COP3330: Object-oriented Programming in C++ (Spring 2020)

Instructor: Peixiang Zhao

| Syllabus | Announcement | Schedule | Assignment | Resources |

Course Description

The objective of this course is to encourage you to learn the C++ programming language and use C++ to solve real-world computational problems in a correct, systematic, and efficient way.

Writing correct, efficient, easy-to-understand, and reusable C++ code is a challenging task, due in particular to the fact that C++ is a large, complicated language. This course will primarily help you learn the object-oriented programming paradigm in modern C++. In addition, It will also expose you to the use and design of other advanced C++ features, including the standard template library (STL), whose wide-spread availability have changed the way modern C++ code is written. In general, this course involves intensive programming, understanding, and creativity. We hope this course is an enjoyable learning experience, and will be helpful in your future explorations in the broader computer science, data science, and information technology domains.

This course will expose you to the fundamental features in C++ as well as help you design software using the object-oriented paradigms of programming. This course is the next step towards becoming a good C++ coder for the real world. We plan to cover the following topics in this course (tentative): (1) Basic programming principles and C++ coding standards; (2) Review of C++ fundamentals and non-OO features; (3) Class design and data abstraction; (4) Object-oriented programming: constructors, destructors, operator overloading, friends, type conversion, inheritance, dynamic vs. static binding, virtual functions, abstract classes; (5) I/O: streams, file I/O, stream manipulators, stream errors, string streams; (6) Basic data strctures, such as vectors, list, stacks, queues, using C++ standard library (STL); (7) Templates and generic programming.

Acknowledgement: The course materials are adapted and revised from those prepared by Bob Myers, Sonia Haiduc, Xin Yuan, Andy Wang, and Piyush Kumar. Thank you!

Basic Information





A C- or better in COP3014, or an equivalent introductory programming course.

Format and Activities

  • Lectures: we encourage (and appreciate!) students to attend classes, because effective lectures rely on students' participation to raise questions and contribute in discussions. We will provide lecture notes and related readings before class, which will be posted on the schedule page.

  • Programming Assignments: The best way to learn C++ is by programming. Unless you learn how to solve problems and program solutions to problems, I promise that you will get burned on the exams and thus for your final grade. There will be around one programming project biweekly in this class (Except the midterm and final weeks).
  • Quizzes: There will be a series of quizzes with aims of (1) testing basic understanding of key concepts, knowledge, and programming techniques, and (2) calling for attendence in classes and recitations. Quizzes may be given in either lectures or recitation classes. No makeup quizzes will be given (no exceptions).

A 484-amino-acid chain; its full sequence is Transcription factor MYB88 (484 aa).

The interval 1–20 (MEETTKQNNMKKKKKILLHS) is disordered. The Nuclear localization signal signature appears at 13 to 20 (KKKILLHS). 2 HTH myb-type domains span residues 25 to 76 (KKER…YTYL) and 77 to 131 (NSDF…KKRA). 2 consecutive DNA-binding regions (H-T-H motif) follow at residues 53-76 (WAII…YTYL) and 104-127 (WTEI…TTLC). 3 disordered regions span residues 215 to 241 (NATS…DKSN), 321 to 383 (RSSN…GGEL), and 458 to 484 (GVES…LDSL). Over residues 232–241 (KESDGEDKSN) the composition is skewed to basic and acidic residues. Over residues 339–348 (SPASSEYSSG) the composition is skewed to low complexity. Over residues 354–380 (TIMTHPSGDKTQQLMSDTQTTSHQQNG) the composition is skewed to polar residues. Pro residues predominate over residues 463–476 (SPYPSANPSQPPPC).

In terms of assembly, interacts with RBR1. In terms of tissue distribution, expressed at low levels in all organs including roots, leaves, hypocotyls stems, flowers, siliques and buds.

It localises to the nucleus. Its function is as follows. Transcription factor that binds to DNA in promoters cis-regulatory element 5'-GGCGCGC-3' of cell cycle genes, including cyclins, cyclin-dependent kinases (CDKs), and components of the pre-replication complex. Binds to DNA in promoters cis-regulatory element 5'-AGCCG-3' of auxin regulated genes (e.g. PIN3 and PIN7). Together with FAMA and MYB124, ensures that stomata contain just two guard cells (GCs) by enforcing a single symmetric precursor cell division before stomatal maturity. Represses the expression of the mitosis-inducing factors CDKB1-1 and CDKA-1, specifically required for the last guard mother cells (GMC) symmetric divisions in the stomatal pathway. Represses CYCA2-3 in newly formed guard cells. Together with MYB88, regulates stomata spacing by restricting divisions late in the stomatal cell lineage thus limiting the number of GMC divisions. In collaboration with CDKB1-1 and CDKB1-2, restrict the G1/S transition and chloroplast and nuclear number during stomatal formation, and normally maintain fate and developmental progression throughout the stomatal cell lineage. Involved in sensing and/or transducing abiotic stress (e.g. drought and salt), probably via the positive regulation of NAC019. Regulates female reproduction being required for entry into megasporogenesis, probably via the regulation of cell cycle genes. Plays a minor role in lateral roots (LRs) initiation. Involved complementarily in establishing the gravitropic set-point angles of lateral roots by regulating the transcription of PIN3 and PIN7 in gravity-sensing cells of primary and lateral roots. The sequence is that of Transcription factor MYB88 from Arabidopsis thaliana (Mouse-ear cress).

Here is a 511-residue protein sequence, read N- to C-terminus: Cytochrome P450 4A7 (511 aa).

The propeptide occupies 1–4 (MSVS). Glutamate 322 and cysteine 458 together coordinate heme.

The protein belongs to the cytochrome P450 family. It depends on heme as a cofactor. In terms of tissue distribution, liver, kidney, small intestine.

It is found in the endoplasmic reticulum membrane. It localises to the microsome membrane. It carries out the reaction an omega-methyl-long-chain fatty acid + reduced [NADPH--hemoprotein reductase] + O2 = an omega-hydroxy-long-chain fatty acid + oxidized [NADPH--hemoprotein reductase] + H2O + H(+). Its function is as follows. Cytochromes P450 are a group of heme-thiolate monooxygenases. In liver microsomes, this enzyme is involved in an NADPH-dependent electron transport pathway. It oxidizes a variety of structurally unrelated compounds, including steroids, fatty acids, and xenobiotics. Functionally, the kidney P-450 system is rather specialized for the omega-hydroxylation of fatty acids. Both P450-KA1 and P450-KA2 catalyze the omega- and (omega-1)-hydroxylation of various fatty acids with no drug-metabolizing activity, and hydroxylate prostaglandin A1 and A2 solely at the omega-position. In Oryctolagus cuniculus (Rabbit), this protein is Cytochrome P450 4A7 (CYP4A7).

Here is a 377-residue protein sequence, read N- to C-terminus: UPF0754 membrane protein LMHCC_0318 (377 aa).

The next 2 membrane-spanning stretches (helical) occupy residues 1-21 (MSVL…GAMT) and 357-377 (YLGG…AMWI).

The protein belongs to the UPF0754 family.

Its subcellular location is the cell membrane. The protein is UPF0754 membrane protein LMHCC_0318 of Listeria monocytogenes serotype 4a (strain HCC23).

• Exam: There will be an in-class midterm exam held in the middle of the semester, and a final exam at the end of the semester. Both exams are in the normally scheduled classroom. On-campus students will be required to bring and show your Student ID on test days. The final exam will be cumulative. Tentative test dates are listed in the Schedule page. Be aware that these may change slightly depending on where we are in the course materials.

  • ABET/SMALC Assessment: This course is one of the Computer Science department courses designated for assessing certain student outcomes, required by SMALC/SACS and ABET for accreditation purposes. The specific outcome being measured in this course is: Students will be able to construct computer software solutions for simple programming problems. This assessment will be done with 2 different programming assignments in the course, designated as such because they will incorporate multiple aspects of programming skills learned to date. They will be scored in several areas on a scale of values including "Ineffective", "Effective", and "Highly Effective". Each student must achieve an overall score of "Effective" or higher (Earning 70% of available assignment points will count as "Effective") on at least ONE of the two designated assignments. The assignment writeup for each will designate it as a programming assignment used to measure the ABET Outcome Assessment.

    Course Policies

    General Policy

    Students with Disabilities

    Americans With Disabilities Act: Students with disabilities needing academic accommodation should: (1) register with and provide documentation to the Student Disability Resource Center; (2) bring a letter to the instructor indicating the need for accommodation and what type. This syllabus and other class materials are available in alternative format upon request. For more information about services available to FSU students with disabilities, contact the: Student Disability Resource Center: 874 Traditions Way, 108 Student Services Building, Florida State University, Tallahassee, FL 32306-4167. (850) 644-9566 (voice), (850) 644-8504 (TDD),,

    Grading Policy

    The course grade will break down as follows,

    Your final grade will be assigned as follows,

    This table indicates minimum guaranteed grades. Under certain limited circumstances (e.g., an unreasonably hard exam), we may select more generous ranges or scale the scores to adjust.

    Last updated: Dec.24th, 2019